Healthcare, has experienced a vast amount of change in the last five years. In this age of all things mobile, virtual visits and real-time patient scheduling are more popular since patient expectations are greater. With the rise of the internet of things (IoT) — estimated to reach 161 million devices in 2020 — wearables and connected medical devices have also grown in use and are providing care outside of the traditional four walls of a clinic.
As healthcare organizations use more connected devices, electronic health records (EHRs) and virtual visits with patients, the influx of data is pouring in. Today, for many patients, that data continues to sit siloed in large data banks and does not improve their care until it’s been reviewed and filed away for an undetermined time in the future.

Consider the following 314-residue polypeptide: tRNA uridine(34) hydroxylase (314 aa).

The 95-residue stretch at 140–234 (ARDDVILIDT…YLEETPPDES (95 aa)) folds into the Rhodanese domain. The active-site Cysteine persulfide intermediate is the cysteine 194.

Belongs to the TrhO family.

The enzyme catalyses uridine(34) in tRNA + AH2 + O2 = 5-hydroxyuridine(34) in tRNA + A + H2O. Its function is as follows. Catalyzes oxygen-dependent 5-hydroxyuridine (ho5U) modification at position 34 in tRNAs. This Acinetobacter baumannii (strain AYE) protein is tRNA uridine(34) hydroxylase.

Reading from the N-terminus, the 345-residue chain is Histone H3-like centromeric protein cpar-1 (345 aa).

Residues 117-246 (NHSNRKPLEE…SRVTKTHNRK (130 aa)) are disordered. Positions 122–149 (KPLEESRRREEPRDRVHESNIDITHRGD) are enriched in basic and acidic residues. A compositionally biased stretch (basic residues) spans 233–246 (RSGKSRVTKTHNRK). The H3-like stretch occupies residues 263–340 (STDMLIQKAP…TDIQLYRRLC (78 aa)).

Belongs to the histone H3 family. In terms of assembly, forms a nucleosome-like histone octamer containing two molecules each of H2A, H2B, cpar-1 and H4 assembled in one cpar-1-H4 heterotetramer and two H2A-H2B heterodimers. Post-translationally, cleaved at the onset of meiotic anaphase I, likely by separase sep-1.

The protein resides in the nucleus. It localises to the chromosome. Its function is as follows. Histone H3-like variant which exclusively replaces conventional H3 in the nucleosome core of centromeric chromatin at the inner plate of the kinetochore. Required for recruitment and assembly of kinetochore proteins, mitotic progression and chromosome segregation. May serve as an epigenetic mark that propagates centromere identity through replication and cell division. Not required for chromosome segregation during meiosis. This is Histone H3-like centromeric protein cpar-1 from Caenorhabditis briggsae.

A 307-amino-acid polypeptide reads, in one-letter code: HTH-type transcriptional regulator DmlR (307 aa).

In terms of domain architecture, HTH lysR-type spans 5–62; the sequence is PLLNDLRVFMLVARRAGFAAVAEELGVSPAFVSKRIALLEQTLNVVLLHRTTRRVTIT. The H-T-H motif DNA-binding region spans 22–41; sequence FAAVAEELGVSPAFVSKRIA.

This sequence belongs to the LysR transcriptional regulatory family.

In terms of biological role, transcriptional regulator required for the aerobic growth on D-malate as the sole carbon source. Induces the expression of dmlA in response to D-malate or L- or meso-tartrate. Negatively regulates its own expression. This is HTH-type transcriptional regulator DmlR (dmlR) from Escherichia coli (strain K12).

More advanced technology, however, is turning wearable devices — merely consumer gadgets three to five years ago — into useful tools that can provide preventive care for patients, such as necklaces or bracelets that measure vital signs and can help diagnose conditions such as hypertension or asthma.
But what if patients were to call into a triage unit with nurses who have access to real-time data about their medical histories, as well as analytics that could guide those nurses to recommendations based on the data and real-time information flowing in throughout the call (or via text message)? That’s the future of patient care in an era marked by digital transformation.
One of the major issues in the healthcare industry today is the amount of medical fraud that occurs. In 2017, for example, there were $1.3 billion in false billings, according to the Office of Inspector General of the U.S. Department of Health & Human Services. Analytics can play a significant role in detecting medical fraud as well as aiding in the early diagnosis of medical conditions. Our streaming dataops product for healthcare help deliver real time diagnostic capabilities as well as prevent fraud through robust anomaly detection.